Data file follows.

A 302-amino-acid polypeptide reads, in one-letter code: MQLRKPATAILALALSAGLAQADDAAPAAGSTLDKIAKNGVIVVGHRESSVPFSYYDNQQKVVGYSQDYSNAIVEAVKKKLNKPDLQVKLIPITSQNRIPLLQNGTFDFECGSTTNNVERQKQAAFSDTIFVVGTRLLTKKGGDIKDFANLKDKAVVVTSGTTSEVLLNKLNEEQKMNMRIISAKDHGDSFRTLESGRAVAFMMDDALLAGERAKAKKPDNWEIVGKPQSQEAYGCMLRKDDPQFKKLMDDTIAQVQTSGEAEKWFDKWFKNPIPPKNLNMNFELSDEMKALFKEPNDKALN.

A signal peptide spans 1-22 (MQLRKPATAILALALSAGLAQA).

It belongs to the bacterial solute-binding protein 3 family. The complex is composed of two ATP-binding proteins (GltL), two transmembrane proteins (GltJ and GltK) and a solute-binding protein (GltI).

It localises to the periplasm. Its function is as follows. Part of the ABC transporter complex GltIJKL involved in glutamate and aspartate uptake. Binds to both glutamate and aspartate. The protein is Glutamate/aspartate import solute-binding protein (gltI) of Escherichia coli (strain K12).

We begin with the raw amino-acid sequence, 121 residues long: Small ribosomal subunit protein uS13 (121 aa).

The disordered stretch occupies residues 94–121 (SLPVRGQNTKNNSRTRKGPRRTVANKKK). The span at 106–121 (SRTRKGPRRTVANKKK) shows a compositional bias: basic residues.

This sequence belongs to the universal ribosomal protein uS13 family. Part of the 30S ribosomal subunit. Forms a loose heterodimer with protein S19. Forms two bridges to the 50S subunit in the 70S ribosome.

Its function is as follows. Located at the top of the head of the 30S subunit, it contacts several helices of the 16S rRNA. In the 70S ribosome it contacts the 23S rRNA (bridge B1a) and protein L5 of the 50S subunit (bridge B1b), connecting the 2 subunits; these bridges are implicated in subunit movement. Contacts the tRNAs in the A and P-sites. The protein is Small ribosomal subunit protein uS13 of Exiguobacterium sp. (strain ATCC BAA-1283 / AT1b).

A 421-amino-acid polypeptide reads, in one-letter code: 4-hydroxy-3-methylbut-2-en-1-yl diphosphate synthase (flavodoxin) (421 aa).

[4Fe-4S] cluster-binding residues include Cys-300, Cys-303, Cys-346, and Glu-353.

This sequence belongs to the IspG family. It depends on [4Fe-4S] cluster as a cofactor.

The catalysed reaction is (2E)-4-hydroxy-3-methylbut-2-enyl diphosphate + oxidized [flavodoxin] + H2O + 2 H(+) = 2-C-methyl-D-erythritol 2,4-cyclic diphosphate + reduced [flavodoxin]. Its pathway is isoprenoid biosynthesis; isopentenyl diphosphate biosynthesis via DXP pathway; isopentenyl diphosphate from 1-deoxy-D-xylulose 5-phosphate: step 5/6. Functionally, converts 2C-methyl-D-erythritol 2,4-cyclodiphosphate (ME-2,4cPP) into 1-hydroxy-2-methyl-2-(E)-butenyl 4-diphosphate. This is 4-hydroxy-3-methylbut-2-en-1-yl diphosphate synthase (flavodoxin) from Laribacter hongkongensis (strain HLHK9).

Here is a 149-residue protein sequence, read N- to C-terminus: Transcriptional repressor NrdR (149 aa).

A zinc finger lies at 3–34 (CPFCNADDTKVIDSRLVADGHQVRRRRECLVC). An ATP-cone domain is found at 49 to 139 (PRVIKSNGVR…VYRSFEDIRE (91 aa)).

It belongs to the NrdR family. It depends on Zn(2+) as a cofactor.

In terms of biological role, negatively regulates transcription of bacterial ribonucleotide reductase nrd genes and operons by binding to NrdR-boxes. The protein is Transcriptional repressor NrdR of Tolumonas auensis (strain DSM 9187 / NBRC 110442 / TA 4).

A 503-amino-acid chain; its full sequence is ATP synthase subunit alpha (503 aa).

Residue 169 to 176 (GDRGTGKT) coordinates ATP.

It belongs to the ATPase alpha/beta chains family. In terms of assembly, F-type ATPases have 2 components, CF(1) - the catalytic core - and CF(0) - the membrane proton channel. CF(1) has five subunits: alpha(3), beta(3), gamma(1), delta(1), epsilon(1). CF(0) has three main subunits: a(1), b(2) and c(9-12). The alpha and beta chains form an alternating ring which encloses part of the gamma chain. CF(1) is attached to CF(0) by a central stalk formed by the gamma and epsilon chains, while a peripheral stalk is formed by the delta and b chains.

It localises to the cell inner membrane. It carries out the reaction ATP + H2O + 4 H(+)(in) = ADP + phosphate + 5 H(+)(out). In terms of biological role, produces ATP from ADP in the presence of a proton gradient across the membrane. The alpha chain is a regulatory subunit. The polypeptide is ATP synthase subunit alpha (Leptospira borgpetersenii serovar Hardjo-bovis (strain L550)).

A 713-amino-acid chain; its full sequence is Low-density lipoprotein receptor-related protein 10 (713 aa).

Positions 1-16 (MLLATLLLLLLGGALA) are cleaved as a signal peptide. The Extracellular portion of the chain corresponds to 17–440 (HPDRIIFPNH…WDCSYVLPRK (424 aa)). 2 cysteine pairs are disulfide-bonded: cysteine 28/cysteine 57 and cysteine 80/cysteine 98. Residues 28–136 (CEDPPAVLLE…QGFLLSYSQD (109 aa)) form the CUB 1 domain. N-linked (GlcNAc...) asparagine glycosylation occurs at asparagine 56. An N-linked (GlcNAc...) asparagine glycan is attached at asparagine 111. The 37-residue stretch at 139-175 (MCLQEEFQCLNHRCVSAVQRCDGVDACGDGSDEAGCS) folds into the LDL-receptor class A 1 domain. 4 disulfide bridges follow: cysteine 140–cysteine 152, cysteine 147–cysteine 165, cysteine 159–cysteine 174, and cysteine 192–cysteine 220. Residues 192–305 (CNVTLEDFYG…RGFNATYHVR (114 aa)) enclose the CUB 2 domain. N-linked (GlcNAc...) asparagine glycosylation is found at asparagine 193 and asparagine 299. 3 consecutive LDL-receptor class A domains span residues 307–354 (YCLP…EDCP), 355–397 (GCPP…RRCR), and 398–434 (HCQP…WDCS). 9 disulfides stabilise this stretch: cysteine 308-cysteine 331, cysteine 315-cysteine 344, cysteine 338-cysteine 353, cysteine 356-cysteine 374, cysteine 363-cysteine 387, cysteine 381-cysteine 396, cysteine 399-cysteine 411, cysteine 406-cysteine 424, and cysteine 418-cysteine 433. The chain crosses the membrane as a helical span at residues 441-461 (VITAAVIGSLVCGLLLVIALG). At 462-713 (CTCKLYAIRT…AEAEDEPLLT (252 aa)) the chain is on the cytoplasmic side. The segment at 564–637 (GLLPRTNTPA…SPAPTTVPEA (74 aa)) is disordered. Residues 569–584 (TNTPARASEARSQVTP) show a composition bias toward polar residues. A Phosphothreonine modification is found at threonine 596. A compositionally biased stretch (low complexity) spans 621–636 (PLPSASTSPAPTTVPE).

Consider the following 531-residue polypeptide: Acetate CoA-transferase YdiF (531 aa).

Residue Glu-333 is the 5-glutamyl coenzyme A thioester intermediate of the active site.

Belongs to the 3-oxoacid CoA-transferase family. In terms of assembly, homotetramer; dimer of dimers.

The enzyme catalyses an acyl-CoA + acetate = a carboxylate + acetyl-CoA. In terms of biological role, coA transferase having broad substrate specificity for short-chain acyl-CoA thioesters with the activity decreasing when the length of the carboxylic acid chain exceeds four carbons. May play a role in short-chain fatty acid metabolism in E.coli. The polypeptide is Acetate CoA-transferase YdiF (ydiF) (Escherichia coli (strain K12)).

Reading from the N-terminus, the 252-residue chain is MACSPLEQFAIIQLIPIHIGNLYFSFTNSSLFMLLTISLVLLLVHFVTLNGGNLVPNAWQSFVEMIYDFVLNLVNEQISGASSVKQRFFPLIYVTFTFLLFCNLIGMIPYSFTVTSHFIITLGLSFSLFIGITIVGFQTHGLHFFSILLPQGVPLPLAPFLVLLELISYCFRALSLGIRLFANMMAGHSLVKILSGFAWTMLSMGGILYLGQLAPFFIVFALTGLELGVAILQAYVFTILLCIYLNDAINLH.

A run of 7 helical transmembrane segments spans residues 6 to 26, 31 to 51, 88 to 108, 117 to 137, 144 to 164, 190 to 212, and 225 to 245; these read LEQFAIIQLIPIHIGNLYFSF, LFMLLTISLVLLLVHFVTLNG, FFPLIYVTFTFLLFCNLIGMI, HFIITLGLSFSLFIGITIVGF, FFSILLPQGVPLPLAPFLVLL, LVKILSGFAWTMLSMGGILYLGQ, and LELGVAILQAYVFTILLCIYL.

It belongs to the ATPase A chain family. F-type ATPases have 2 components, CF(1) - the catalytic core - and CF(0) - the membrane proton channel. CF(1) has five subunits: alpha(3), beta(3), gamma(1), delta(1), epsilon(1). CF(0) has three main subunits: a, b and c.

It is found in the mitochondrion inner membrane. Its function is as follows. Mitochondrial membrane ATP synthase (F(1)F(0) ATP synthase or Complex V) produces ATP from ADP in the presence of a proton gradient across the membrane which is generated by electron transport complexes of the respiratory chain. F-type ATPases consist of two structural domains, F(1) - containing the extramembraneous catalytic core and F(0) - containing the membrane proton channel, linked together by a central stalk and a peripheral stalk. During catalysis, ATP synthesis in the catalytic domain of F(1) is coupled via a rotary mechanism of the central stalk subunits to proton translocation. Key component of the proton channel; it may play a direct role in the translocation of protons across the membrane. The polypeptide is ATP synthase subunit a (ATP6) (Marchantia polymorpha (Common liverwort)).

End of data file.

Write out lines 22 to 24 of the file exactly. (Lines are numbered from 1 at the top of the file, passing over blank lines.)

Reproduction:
Positions 1-16 (MLLATLLLLLLGGALA) are cleaved as a signal peptide. The Extracellular portion of the chain corresponds to 17–440 (HPDRIIFPNH…WDCSYVLPRK (424 aa)). 2 cysteine pairs are disulfide-bonded: cysteine 28/cysteine 57 and cysteine 80/cysteine 98. Residues 28–136 (CEDPPAVLLE…QGFLLSYSQD (109 aa)) form the CUB 1 domain. N-linked (GlcNAc...) asparagine glycosylation occurs at asparagine 56. An N-linked (GlcNAc...) asparagine glycan is attached at asparagine 111. The 37-residue stretch at 139-175 (MCLQEEFQCLNHRCVSAVQRCDGVDACGDGSDEAGCS) folds into the LDL-receptor class A 1 domain. 4 disulfide bridges follow: cysteine 140–cysteine 152, cysteine 147–cysteine 165, cysteine 159–cysteine 174, and cysteine 192–cysteine 220. Residues 192–305 (CNVTLEDFYG…RGFNATYHVR (114 aa)) enclose the CUB 2 domain. N-linked (GlcNAc...) asparagine glycosylation is found at asparagine 193 and asparagine 299. 3 consecutive LDL-receptor class A domains span residues 307–354 (YCLP…EDCP), 355–397 (GCPP…RRCR), and 398–434 (HCQP…WDCS). 9 disulfides stabilise this stretch: cysteine 308-cysteine 331, cysteine 315-cysteine 344, cysteine 338-cysteine 353, cysteine 356-cysteine 374, cysteine 363-cysteine 387, cysteine 381-cysteine 396, cysteine 399-cysteine 411, cysteine 406-cysteine 424, and cysteine 418-cysteine 433. The chain crosses the membrane as a helical span at residues 441-461 (VITAAVIGSLVCGLLLVIALG). At 462-713 (CTCKLYAIRT…AEAEDEPLLT (252 aa)) the chain is on the cytoplasmic side. The segment at 564–637 (GLLPRTNTPA…SPAPTTVPEA (74 aa)) is disordered. Residues 569–584 (TNTPARASEARSQVTP) show a composition bias toward polar residues. A Phosphothreonine modification is found at threonine 596. A compositionally biased stretch (low complexity) spans 621–636 (PLPSASTSPAPTTVPE).

Consider the following 531-residue polypeptide: Acetate CoA-transferase YdiF (531 aa).

Residue Glu-333 is the 5-glutamyl coenzyme A thioester intermediate of the active site.